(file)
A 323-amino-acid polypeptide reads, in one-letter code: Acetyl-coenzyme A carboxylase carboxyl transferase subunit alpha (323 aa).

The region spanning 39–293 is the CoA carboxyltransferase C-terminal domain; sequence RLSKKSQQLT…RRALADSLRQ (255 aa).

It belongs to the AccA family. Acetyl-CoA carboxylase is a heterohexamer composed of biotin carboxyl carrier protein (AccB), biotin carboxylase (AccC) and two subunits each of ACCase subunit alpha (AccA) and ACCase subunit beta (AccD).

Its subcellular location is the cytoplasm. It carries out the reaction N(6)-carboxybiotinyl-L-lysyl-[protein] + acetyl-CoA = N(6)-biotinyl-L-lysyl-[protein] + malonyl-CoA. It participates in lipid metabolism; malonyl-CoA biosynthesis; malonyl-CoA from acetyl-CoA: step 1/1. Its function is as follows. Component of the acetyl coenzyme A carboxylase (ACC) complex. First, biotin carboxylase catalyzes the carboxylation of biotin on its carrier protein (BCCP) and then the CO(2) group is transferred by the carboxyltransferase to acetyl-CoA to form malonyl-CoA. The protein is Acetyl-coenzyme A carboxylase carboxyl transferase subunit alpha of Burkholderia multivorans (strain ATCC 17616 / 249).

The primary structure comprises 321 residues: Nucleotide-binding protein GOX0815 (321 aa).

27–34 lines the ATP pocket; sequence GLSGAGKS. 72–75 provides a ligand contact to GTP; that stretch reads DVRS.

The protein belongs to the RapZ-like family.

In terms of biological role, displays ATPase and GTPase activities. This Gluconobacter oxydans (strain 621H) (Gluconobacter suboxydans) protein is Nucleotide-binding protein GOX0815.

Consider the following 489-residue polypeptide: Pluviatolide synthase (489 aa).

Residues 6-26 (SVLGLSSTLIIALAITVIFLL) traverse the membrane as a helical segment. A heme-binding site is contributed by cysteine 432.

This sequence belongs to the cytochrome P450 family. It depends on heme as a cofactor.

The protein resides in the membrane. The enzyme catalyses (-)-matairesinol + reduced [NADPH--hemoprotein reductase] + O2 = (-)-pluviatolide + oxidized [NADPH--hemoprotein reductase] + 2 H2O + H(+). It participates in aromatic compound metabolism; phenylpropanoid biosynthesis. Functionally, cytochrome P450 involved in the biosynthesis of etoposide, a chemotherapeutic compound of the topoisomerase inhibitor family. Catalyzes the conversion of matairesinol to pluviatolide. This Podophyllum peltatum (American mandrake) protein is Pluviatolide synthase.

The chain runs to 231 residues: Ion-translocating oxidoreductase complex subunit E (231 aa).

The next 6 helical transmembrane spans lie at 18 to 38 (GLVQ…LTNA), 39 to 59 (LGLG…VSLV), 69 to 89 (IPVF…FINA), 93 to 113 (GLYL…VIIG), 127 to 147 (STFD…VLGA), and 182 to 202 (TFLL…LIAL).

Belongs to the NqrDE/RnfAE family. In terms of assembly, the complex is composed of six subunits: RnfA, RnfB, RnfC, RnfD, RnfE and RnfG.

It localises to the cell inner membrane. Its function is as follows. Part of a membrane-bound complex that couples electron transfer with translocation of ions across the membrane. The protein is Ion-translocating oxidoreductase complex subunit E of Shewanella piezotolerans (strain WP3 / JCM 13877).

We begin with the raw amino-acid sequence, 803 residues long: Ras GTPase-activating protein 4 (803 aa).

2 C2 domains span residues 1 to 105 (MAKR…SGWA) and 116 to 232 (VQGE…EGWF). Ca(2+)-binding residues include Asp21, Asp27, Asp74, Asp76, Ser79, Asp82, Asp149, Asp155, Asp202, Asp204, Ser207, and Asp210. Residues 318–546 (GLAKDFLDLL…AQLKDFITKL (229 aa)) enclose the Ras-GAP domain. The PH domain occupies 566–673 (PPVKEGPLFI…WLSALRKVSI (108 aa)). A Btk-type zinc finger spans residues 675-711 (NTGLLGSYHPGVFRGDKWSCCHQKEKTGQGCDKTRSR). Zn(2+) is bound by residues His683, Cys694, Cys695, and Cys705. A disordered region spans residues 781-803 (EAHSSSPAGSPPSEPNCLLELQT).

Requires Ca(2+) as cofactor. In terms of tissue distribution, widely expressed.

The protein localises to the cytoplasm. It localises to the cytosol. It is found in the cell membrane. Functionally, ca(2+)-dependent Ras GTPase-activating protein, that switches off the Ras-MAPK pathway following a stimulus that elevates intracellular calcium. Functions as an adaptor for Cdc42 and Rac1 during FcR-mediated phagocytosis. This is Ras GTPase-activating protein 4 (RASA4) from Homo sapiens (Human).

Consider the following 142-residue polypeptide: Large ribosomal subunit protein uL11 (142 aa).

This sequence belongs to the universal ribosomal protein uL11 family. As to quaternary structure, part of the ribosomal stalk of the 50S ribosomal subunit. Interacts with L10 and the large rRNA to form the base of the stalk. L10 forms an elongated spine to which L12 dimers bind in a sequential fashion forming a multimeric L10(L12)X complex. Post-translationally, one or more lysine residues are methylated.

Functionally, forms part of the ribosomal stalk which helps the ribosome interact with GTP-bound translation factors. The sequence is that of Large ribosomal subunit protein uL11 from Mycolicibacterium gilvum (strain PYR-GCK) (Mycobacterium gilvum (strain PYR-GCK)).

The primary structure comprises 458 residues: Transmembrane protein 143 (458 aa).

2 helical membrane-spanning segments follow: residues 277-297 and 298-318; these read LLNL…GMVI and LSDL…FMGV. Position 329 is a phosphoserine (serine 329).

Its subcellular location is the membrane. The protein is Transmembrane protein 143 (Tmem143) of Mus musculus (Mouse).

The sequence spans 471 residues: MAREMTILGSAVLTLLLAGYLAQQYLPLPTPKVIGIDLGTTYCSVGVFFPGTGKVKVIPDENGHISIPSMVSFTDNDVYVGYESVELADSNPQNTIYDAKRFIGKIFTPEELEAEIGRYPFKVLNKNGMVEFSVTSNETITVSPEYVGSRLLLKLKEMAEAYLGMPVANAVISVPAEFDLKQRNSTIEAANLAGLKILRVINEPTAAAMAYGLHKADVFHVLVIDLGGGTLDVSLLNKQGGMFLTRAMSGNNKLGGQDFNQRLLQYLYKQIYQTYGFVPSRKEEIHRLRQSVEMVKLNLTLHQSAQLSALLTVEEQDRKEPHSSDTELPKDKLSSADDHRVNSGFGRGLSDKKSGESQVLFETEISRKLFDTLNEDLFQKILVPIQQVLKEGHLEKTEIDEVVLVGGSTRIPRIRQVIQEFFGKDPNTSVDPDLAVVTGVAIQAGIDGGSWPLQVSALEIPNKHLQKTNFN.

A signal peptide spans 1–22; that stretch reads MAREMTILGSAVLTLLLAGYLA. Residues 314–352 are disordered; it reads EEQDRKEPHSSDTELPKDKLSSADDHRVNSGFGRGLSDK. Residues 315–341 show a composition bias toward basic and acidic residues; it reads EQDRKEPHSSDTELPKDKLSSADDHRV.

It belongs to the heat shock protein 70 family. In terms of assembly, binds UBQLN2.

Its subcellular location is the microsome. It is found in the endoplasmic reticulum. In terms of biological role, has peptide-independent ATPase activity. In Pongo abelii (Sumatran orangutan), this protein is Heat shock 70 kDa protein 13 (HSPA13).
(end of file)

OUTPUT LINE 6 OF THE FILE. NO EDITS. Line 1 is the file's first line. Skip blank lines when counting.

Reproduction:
27–34 lines the ATP pocket; sequence GLSGAGKS. 72–75 provides a ligand contact to GTP; that stretch reads DVRS.